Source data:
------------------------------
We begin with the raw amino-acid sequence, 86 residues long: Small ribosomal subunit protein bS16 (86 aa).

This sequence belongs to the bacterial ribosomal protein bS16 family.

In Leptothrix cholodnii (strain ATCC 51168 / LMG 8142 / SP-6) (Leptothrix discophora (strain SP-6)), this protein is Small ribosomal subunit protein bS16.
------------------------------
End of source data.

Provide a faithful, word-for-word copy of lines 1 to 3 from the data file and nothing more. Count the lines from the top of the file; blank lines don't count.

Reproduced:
We begin with the raw amino-acid sequence, 86 residues long: Small ribosomal subunit protein bS16 (86 aa).

This sequence belongs to the bacterial ribosomal protein bS16 family.

In Leptothrix cholodnii (strain ATCC 51168 / LMG 8142 / SP-6) (Leptothrix discophora (strain SP-6)), this protein is Small ribosomal subunit protein bS16.